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Harold Wheen (1867–1926)

by Niel Gunson

This article was published:

Harold Wheen is a minor entry in this article

John Gladwell Wheen (1858-1929), Methodist minister, was born on 27 April 1858 at Ecclesall Bierlow, Yorkshire, England, son of Edwin Wheen, a master grocer of Sheffield, and his wife Agnes, née Gladwell. The Wheen children were raised as Methodists and attended Carver Street chapel and private schools with their friend Joseph Woodhouse (1860-1924). Trained for a commercial career, John joined the town clerk's staff and became secretary of Sheffield public hospital. He was also a superintendent at Red Hill School. His sister Margaret Agnes, who was to marry Woodhouse in 1888, arrived in Melbourne in August 1882, followed by her brothers John and Herbert later that year; Woodhouse reached Sydney in 1884.

In 1883 John Wheen became a Wesleyan Methodist home missionary. Next year he was ordained and served in various parts of Melbourne. In 1888 he moved to Charlton and on 25 April married Sheffield-born Eliza Ellen Lief at the Wesleyan Methodist Church, Hawthorn. Stationed in Tasmania from 1890, he returned to Melbourne in 1899. As president (1907-08) of the Victorian and Tasmanian conference, he proved an able administrator and he was called to the foreign missions office in Sydney in 1908 to assist Benjamin Danks.

Although Wheen did not become general secretary of missions until 1910, he is remembered with George Brown and John Burton as a great missionary promoter. He presided over the reconciliation of the Tongan Church, largely engineered by Rodger Page, went to Samoa, New Britain, the Solomon Islands and India, and also visited Fiji three times (once with G. J. Waterhouse and Jacob Garrard). Wheen's promotion of education as the principal means of evangelizing was reflected in his enthusiasm for the Thomas Baker Memorial College, Davuilevu, Fiji, the co-racial Suva boys' school, and the Wesleyan high school at Azamgarh, India. His support of government grants and his legalistic approach to mission problems brought him into conflict with progressives like Burton.

Elected president of the New South Wales conference in 1919, Wheen next year attended the Wesleyan Methodist conference in London and the World Conference on Faith and Order in Geneva. In 1926-29 he was president general of the Methodist Church of Australasia. Shortly after retiring, he died at Ashfield on 13 November 1929 and was cremated. His wife, son and two daughters survived him; his daughter Agnes was foundation headmistress of Annesley Methodist Girls' School at Bowral. To J. E. Carruthers, Wheen was 'an able preacher, an effective platform speaker, a man of affairs, with a special aptitude for big things'.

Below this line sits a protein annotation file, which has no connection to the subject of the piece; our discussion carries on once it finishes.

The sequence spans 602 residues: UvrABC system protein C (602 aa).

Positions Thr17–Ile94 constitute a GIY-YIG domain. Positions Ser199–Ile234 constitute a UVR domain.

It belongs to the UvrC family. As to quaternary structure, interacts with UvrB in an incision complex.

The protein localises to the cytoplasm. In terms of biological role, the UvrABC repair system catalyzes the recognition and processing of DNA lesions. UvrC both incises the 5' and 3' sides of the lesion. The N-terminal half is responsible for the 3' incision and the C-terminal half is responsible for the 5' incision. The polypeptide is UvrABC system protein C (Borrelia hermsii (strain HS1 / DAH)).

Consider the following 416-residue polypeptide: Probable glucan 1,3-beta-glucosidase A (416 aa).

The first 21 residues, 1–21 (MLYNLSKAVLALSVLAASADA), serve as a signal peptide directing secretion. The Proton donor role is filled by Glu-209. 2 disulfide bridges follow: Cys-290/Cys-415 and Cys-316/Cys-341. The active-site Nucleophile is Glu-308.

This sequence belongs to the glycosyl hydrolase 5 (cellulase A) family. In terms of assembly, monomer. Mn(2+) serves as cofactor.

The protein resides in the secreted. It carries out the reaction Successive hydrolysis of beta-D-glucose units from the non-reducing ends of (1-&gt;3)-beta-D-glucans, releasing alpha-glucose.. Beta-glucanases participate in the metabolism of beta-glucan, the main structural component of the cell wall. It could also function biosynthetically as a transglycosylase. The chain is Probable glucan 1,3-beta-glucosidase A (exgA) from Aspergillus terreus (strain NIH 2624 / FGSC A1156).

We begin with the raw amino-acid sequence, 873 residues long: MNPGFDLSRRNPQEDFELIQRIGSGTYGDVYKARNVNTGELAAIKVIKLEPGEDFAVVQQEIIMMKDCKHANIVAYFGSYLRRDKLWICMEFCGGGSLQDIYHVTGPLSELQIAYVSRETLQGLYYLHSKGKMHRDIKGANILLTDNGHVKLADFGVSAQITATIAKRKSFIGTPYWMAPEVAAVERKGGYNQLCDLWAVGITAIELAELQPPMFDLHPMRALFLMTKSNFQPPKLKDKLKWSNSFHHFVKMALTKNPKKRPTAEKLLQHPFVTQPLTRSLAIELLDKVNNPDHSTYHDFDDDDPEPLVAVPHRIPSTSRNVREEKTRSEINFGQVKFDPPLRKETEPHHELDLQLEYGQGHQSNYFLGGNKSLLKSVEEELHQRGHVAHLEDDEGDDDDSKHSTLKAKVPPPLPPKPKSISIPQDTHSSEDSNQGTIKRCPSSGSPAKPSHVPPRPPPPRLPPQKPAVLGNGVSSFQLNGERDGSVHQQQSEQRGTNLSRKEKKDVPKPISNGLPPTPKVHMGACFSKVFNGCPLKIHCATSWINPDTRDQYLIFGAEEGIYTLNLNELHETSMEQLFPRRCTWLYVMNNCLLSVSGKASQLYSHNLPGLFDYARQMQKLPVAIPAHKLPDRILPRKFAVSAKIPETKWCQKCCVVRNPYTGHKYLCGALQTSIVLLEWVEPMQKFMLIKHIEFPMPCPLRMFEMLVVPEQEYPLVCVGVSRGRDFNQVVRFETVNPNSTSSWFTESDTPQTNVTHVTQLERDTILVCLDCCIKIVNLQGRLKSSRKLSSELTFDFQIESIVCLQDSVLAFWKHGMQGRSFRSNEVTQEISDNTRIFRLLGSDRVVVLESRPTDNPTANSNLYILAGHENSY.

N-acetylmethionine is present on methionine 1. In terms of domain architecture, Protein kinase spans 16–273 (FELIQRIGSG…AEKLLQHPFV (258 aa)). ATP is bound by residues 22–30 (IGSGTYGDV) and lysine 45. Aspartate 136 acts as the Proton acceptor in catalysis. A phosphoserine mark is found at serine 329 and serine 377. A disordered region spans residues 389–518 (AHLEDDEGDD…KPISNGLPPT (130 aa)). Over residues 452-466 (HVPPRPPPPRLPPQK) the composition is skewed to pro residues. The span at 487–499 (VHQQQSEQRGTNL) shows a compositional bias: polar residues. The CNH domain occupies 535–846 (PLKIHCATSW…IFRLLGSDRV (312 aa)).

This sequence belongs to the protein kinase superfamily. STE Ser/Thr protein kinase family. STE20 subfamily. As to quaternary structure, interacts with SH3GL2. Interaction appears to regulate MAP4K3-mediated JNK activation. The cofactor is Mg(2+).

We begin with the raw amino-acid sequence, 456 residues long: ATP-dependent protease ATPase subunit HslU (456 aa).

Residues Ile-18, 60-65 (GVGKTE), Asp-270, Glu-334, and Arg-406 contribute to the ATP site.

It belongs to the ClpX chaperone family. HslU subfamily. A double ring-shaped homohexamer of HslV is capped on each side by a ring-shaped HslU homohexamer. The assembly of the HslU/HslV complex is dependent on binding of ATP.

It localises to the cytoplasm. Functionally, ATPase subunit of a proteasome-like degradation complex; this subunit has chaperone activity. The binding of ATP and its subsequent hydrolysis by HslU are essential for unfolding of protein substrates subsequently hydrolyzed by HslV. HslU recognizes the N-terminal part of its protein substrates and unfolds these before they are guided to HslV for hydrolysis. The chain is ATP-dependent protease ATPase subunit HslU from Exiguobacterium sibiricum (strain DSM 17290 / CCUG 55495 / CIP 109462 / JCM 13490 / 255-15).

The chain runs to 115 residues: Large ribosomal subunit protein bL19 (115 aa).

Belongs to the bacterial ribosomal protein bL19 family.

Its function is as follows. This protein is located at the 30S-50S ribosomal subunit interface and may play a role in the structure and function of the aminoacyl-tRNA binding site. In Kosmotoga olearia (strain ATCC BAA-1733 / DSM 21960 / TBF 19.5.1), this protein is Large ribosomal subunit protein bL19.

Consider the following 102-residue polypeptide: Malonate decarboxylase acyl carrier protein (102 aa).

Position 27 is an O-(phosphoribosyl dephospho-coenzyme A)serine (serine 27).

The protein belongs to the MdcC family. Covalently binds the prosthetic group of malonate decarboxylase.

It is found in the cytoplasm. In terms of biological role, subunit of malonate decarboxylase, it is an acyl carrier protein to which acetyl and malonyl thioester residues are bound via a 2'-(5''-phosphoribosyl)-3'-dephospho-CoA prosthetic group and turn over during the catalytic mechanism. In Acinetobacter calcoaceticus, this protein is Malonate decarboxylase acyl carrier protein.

His brother Harold (1867-1926) was born on 28 June 1867 at Oldland, Gloucestershire; he trained as a pharmacist, came to Sydney in 1889 and opened a business at Waverley. Entering the Wesleyan ministry in 1891, he served at Bourke, Wilcannia, Sunny Corner, Jamberoo, Bathurst and Paddington, Sydney. He was general secretary of the young people's department, and president of the State Council of Religious Education and in 1923-24 of the Christian Endeavour Union. He died at Roseville, Sydney, on 18 June 1926, survived by his wife Clara Isabel Morze, née Black, whom he had married at Mudgee on 26 March 1895, and by their eleven children, including Arthur.

The Wheen brothers and their brother-in-law Woodhouse had formed an influential triumvirate in Sydney in charge of Methodist outreach: foreign missions, young people and home missions respectively. All three promoted church union and total abstinence, reinforcing the conservative image of Methodism in the first quarter of the twentieth century.

Select Bibliography

  • J. E. Carruthers, Memories of an Australian Ministry 1868 to 1921 (Lond, 1922)
  • A. H. Wood, Overseas Missions of the Australian Methodist Church (Melb, 1975-87)
  • Sydney Morning Herald, 12 Mar 1925, 19, 21 June 1926, 14 Nov 1929
  • Adelaide Chronicle, 21 Nov 1929.

Citation details

Niel Gunson, 'Wheen, Harold (1867–1926)', Australian Dictionary of Biography, National Centre of Biography, Australian National University,, published first in hardcopy 1990, accessed online 22 February 2024.

This article was published in hardcopy in Australian Dictionary of Biography, Volume 12, (Melbourne University Press), 1990

View the front pages for Volume 12

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